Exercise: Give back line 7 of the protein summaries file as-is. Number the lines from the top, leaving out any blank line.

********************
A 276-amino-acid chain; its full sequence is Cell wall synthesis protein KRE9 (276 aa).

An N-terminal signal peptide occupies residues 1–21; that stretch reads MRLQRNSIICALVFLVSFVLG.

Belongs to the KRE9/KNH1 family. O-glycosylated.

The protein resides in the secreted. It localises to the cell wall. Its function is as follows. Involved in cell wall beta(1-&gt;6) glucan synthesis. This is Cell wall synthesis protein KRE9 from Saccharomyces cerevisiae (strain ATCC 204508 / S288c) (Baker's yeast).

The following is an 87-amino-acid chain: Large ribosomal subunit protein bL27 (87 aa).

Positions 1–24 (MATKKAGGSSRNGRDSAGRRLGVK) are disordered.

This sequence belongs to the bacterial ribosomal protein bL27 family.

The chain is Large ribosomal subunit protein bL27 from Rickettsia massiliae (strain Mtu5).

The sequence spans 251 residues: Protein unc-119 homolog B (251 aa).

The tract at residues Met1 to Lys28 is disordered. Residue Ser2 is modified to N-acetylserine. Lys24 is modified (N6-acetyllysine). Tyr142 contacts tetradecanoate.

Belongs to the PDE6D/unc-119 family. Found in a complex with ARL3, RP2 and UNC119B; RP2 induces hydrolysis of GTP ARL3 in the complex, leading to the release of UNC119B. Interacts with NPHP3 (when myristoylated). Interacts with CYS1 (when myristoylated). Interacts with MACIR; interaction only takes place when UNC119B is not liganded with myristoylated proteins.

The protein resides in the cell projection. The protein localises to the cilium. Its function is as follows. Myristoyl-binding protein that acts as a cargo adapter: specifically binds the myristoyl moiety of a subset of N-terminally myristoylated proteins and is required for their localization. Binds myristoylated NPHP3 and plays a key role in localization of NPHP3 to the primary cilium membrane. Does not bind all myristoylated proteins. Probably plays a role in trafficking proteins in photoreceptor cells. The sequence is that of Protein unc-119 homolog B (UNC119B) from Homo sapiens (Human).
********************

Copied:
This sequence belongs to the bacterial ribosomal protein bL27 family.